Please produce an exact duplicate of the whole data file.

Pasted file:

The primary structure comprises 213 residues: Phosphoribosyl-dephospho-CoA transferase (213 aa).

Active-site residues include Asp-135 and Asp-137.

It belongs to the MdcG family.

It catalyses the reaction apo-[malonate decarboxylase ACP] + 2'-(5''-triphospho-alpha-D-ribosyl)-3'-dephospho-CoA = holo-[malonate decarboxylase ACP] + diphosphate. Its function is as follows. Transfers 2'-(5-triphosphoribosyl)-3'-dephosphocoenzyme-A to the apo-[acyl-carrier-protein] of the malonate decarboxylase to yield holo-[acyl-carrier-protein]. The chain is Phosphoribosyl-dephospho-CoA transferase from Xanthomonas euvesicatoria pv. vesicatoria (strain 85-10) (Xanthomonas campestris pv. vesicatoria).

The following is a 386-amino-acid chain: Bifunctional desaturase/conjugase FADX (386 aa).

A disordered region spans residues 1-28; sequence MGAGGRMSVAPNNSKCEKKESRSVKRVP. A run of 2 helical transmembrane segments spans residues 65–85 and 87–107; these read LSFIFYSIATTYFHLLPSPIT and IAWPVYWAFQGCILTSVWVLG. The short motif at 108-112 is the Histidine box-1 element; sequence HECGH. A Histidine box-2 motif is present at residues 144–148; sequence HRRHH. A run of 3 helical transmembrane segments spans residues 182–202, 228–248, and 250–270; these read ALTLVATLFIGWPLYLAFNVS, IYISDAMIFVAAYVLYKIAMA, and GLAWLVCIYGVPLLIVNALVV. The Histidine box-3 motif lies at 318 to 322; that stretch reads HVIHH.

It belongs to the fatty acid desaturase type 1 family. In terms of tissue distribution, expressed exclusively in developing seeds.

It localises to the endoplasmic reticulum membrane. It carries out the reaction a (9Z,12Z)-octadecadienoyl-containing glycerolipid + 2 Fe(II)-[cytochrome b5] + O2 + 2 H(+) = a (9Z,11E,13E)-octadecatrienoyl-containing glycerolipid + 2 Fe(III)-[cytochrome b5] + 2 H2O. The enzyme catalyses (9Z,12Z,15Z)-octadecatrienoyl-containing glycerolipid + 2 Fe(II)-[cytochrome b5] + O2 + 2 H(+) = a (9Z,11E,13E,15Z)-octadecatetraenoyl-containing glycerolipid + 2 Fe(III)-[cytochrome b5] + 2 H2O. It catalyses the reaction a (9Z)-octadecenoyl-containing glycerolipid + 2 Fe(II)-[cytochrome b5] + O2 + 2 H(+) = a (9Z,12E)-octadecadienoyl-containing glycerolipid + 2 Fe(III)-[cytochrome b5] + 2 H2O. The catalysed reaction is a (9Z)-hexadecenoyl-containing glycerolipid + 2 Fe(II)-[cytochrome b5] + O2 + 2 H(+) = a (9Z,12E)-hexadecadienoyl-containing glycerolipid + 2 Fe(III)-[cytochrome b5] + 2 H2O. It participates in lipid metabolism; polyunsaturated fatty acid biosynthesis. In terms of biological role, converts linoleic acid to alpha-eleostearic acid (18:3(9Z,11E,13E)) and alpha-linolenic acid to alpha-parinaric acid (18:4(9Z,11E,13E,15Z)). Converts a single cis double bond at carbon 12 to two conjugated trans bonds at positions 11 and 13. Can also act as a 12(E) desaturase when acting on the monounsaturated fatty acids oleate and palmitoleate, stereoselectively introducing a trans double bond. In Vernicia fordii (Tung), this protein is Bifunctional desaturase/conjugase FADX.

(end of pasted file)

The primary structure comprises 213 residues: Phosphoribosyl-dephospho-CoA transferase (213 aa).

Active-site residues include Asp-135 and Asp-137.

It belongs to the MdcG family.

It catalyses the reaction apo-[malonate decarboxylase ACP] + 2'-(5''-triphospho-alpha-D-ribosyl)-3'-dephospho-CoA = holo-[malonate decarboxylase ACP] + diphosphate. Its function is as follows. Transfers 2'-(5-triphosphoribosyl)-3'-dephosphocoenzyme-A to the apo-[acyl-carrier-protein] of the malonate decarboxylase to yield holo-[acyl-carrier-protein]. The chain is Phosphoribosyl-dephospho-CoA transferase from Xanthomonas euvesicatoria pv. vesicatoria (strain 85-10) (Xanthomonas campestris pv. vesicatoria).

The following is a 386-amino-acid chain: Bifunctional desaturase/conjugase FADX (386 aa).

A disordered region spans residues 1-28; sequence MGAGGRMSVAPNNSKCEKKESRSVKRVP. A run of 2 helical transmembrane segments spans residues 65–85 and 87–107; these read LSFIFYSIATTYFHLLPSPIT and IAWPVYWAFQGCILTSVWVLG. The short motif at 108-112 is the Histidine box-1 element; sequence HECGH. A Histidine box-2 motif is present at residues 144–148; sequence HRRHH. A run of 3 helical transmembrane segments spans residues 182–202, 228–248, and 250–270; these read ALTLVATLFIGWPLYLAFNVS, IYISDAMIFVAAYVLYKIAMA, and GLAWLVCIYGVPLLIVNALVV. The Histidine box-3 motif lies at 318 to 322; that stretch reads HVIHH.

It belongs to the fatty acid desaturase type 1 family. In terms of tissue distribution, expressed exclusively in developing seeds.

It localises to the endoplasmic reticulum membrane. It carries out the reaction a (9Z,12Z)-octadecadienoyl-containing glycerolipid + 2 Fe(II)-[cytochrome b5] + O2 + 2 H(+) = a (9Z,11E,13E)-octadecatrienoyl-containing glycerolipid + 2 Fe(III)-[cytochrome b5] + 2 H2O. The enzyme catalyses (9Z,12Z,15Z)-octadecatrienoyl-containing glycerolipid + 2 Fe(II)-[cytochrome b5] + O2 + 2 H(+) = a (9Z,11E,13E,15Z)-octadecatetraenoyl-containing glycerolipid + 2 Fe(III)-[cytochrome b5] + 2 H2O. It catalyses the reaction a (9Z)-octadecenoyl-containing glycerolipid + 2 Fe(II)-[cytochrome b5] + O2 + 2 H(+) = a (9Z,12E)-octadecadienoyl-containing glycerolipid + 2 Fe(III)-[cytochrome b5] + 2 H2O. The catalysed reaction is a (9Z)-hexadecenoyl-containing glycerolipid + 2 Fe(II)-[cytochrome b5] + O2 + 2 H(+) = a (9Z,12E)-hexadecadienoyl-containing glycerolipid + 2 Fe(III)-[cytochrome b5] + 2 H2O. It participates in lipid metabolism; polyunsaturated fatty acid biosynthesis. In terms of biological role, converts linoleic acid to alpha-eleostearic acid (18:3(9Z,11E,13E)) and alpha-linolenic acid to alpha-parinaric acid (18:4(9Z,11E,13E,15Z)). Converts a single cis double bond at carbon 12 to two conjugated trans bonds at positions 11 and 13. Can also act as a 12(E) desaturase when acting on the monounsaturated fatty acids oleate and palmitoleate, stereoselectively introducing a trans double bond. In Vernicia fordii (Tung), this protein is Bifunctional desaturase/conjugase FADX.